John worked as an insurance adviser. He purchased an income and business protection policy, which operated as a ‘key person’ insurance, specific for small business. In the event of an illness which prevented John from working, John would be paid a portion of his regular monthly income for up to 1 year.
John and his family moved to Australia and he transitioned from selling insurance to being a real estate agent. John continued to pay his insurance premium and now that he was no longer an insurance adviser, he engaged a New Zealand based adviser to manage his key person policy.
In January 2016, after a few years in Australia with no contact with his adviser, John asked his adviser to make the insurer change the nature of the policy from ‘key person’ cover to a standard income protection policy. John maintained that under the original policy wording, if he had held the policy for at least 5 years, it could be modified.
The adviser put John’s request to the insurer. The insurer declined to make any changes to the policy. The insurer considered that John did not meet the eligibility cover of holding the policy for a period of 5 years because, in that time, John was ineligible for policy benefits because he had changed his job and moved countries.
The adviser sought further clarification of the insurer’s position and, after much back and forth, the insurer said that it would not agree to make any changes to the policy, but it would cancel the policy and pay John a full refund of premiums he had paid since he had moved to Australia and become ineligible.
John did not agree to the insurer’s offer and told the adviser to fix it. The adviser told John that he had taken all reasonable steps to put John’s case as strongly as possible, but that if the insurer would not budge, the adviser could not do anything further.
John complained to FSCL about the adviser.
John considered that the adviser had an absolute duty to support and argue for John’s request for changes to be made to his policy. John felt his adviser had breached a duty of care to him and had not provided him a reasonable service because he had not fought hard enough to get the changes.
John also felt that there were unreasonably long delays between when he contacted John and any response he received from the insurer.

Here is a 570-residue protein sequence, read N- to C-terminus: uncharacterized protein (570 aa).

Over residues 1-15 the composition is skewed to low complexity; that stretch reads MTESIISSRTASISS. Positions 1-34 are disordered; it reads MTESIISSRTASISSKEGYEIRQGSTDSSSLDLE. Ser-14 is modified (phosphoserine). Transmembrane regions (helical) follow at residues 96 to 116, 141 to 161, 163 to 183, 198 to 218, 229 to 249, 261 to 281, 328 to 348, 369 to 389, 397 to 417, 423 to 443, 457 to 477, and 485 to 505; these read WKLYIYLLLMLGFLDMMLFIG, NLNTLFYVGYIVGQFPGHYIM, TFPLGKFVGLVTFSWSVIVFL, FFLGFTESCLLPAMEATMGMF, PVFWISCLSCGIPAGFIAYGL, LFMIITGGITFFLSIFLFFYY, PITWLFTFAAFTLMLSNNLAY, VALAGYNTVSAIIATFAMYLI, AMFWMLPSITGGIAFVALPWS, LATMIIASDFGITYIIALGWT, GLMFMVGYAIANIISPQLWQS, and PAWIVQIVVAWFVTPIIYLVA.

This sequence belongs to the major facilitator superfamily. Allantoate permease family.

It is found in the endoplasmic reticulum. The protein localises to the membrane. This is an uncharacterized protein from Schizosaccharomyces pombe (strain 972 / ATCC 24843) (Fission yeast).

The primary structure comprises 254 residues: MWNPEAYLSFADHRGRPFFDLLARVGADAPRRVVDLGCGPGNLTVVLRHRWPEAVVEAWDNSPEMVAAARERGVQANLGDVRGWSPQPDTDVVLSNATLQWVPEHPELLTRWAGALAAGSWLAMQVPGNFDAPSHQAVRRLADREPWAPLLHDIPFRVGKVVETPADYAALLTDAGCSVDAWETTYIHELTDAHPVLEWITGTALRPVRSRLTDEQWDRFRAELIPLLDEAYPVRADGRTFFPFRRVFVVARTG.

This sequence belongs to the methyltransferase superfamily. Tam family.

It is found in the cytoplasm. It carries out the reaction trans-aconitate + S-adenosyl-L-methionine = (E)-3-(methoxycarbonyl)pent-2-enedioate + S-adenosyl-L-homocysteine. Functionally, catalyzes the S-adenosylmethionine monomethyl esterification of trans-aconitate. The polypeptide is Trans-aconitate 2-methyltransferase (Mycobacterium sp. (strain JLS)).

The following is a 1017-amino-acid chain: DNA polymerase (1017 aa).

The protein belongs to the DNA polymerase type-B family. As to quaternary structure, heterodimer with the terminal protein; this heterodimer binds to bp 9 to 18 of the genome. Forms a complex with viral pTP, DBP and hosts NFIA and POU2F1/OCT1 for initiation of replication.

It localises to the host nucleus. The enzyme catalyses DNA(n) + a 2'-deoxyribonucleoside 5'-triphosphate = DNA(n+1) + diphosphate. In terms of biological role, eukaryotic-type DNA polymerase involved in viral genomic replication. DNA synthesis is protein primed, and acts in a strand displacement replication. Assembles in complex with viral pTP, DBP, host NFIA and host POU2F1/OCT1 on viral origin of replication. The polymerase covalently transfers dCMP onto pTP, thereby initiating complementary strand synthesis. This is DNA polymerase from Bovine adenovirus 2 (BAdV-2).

The adviser said that he had not placed the original policy and that, given John had not been in contact, there had been no opportunity to undergo a review of John’s insurance needs.
The adviser considered that his role was to provide the information on behalf of his client, but it was the insurer’s role to determine whether the policy applied. The adviser felt the insurer was correct to decline John’s request because the policy wording allowed for the policy to be cancelled if John changed the area of operations or the nature of his business.
The adviser said he had put forward John’s case but that the ultimate decision rested with the insurer, and the insurer was not obliged to change the policy.
The adviser also maintained he had responded to John in a timely manner after the initial complaint.
We were satisfied that the adviser had acted reasonably. We considered that, at law, the adviser had no obligation to advocate strongly on behalf of his client for a variation to the policy.
We accepted that the ultimate decision rested with the insurer, and that John could contact the insurer’s external dispute resolution scheme if he wished to challenge the insurer’s decision.
We were satisfied that the adviser had put forward John’s case in the best light and that, although unsuccessful, that was not the adviser’s fault.
We were also satisfied that the adviser had communicated regularly and clearly with John, and had that he had worked well to obtain a reasonable and fair settlement for John from the insurer.
We issued a preliminary view outlining that the adviser had provided a reasonable service to John. We explained that John’s dispute about the insurer’s decision and the policy wording could be furthered directly with the insurer or its external dispute resolution scheme. We also encouraged John to accept the insurer’s offer to refund his lost premiums as this was a fair deal in the circumstances. John did not accept our view, but discontinued his complaint.
Insights for consumers
Your adviser is able to assist you in the claims process and be the conduit of information between you and the insurer, but it is the insurer that will make the ultimate claims decision. Insurers can make commercial decisions to offer insurance or amend policies as they see fit.